The original pre-Gospel version of this passage probably referred to Mary Magdalene as the disciple whom Jesus loved. Through the use of masculine determiners and cases (in Greek), the redactor was able to change the Beloved Disciple into the anonymous male seemingly in mid-thought. The structure of this passage seems a little forced and indicates that it was probably altered as I have asserted.

He treats the second of these passages similarly:

The Fourth Gospel passage which has Mary Magdalene and the Beloved Disciple together at the Empty Tomb reads as follows:

Early on the first day of the week, while it was still dark, Mary Magdalene went to the tomb and saw that the stone had been removed from the entrance. So she came running to Simon Peter and the other disciple, the one Jesus loved, and said, "They have taken the Lord out of the tomb, and we don't know where they have put him!"
So Peter and the other disciple started for the tomb. Both were running, but the other disciple outran Peter and reached the tomb first. He bent over and looked in at the strips of linen lying there but did not go in. Then Simon Peter, who was behind him, arrived and went into the tomb. He saw the strips of linen lying there, as well as the burial cloth that had been around Jesus' head. The cloth was folded up by itself, separate from the linen. Finally, the other disciple, who had reached the tomb first, also went inside. He saw and believed. (They still did not understand from Scripture that Jesus had to rise from the dead.) Then the disciples went back to their homes, but Mary stood outside the tomb crying. (John 20:1-11)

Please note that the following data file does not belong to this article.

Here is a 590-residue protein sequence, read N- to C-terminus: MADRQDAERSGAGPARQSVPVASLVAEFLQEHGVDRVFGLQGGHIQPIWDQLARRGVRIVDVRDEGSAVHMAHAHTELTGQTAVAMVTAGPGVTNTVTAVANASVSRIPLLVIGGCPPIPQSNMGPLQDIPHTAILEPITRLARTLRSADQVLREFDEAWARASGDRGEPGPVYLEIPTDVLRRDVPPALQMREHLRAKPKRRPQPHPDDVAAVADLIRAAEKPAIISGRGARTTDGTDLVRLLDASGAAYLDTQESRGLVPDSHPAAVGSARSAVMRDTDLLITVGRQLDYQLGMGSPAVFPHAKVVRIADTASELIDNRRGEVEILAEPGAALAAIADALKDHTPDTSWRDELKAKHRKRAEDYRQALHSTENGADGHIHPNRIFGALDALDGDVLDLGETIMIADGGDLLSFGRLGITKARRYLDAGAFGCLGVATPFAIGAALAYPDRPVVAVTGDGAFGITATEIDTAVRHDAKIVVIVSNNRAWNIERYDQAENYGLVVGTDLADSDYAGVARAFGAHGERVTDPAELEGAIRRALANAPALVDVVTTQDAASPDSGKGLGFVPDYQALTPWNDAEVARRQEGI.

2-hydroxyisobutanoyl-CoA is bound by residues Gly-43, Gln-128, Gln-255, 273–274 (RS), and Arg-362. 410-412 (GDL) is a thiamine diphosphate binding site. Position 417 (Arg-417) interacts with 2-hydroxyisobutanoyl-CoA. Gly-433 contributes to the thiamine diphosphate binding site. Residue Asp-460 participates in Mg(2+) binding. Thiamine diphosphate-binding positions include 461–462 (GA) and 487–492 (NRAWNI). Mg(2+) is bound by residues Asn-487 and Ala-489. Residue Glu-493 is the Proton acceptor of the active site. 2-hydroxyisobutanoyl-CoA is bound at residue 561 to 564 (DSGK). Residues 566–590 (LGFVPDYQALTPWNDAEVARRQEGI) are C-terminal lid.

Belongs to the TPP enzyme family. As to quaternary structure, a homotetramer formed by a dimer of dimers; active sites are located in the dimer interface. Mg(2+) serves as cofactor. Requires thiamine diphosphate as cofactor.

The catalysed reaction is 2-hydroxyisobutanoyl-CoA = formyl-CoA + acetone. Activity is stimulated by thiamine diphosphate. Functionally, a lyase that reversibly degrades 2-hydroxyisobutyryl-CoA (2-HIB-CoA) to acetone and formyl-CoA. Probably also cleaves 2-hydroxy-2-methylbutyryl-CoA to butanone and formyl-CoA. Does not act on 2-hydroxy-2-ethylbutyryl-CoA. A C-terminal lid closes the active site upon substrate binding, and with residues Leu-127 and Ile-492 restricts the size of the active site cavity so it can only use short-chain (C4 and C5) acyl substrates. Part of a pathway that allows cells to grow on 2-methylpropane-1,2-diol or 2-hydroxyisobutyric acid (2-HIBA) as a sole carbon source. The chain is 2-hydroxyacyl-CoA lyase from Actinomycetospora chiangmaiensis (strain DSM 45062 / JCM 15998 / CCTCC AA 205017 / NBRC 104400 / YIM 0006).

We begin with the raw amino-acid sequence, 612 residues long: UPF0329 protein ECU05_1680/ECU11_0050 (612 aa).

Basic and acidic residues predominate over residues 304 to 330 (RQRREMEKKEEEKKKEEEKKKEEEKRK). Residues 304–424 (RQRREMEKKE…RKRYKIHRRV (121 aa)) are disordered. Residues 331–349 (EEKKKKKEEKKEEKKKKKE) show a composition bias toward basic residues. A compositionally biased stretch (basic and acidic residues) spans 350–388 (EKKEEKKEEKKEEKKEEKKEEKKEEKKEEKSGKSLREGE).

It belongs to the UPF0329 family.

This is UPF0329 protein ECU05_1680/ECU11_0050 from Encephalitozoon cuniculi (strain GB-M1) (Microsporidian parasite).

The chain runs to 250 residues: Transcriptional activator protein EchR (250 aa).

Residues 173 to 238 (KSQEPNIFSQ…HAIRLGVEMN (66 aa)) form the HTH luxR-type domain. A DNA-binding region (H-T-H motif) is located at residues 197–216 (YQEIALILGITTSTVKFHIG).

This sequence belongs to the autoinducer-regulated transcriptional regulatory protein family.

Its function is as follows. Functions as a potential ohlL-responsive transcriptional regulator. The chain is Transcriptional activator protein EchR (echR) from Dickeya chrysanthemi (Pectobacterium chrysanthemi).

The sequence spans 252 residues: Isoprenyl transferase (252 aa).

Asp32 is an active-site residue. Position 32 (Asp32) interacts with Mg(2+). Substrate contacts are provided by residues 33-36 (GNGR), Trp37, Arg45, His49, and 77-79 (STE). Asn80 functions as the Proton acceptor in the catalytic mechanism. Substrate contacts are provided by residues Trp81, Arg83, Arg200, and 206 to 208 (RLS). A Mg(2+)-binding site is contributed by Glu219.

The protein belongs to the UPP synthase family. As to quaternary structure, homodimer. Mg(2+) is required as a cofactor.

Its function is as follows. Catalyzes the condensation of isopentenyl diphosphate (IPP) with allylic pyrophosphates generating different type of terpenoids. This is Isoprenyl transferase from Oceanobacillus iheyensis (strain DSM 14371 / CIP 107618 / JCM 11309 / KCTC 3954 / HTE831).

The structural inconsistencies in this passage are glaring. In his discussion of this pericope Brown observes that "there are an extraordinary number of inconsistencies that betray the hand of an editor who has achieved organization by combining disparate material" (1970: 995). This pericope has also been described as containing "both high drama and confused choreography" (Setzer: 262).

When I reread these passages and assume the Beloved Disciple was Mary Magdalene, I think of course! Why would the church suppress this idea? Need you ask? Near the end of his paper, Jusino writes:

Does this thesis seem radical to you only because I propose that a woman authored one of the four Holy Gospels in the Bible? If I had a thesis which proposed that Bartholomew, or Andrew, or James, or any of the other male apostles authored the Fourth Gospel instead of John -- would that be considered very radical? Probably not. In fact, the church has no problem with the prevailing scholarship which says that a man whose name we don't even know wrote one of the most sacred Christian documents. Imagine -- even a nameless man is preferable to a woman.
What about all of the evidence that I have reviewed for you? Compare that to the basis for which authorship of the Fourth Gospel has been ascribed to John of Zebedee for almost 2,000 years. Most biblical scholars reject that evidence today. (Remember? It was the childhood recollections of Irenaeus.) That is why John's Gospel is considered anonymous by them today. But, alas, the standard of proof for establishing a woman as the author of a Gospel is much, much higher. Gnostic documents and structural inconsistencies notwithstanding -- the church-at-large will probably never acknowledge Mary Magdalene as an author of a New Testament Gospel.
Perhaps things haven't really changed that much since the earliest days of the church. Maybe authorship of a Gospel by a woman is still the embarrassment that Setzer says it would have been 2,000 years ago.

Of course! Wouldn't the church then have to entertain the notion of ordaining women? Mightn't it even have to let little girls serve at the altar? Heaven forbid.

Go read it, really. It's worth it.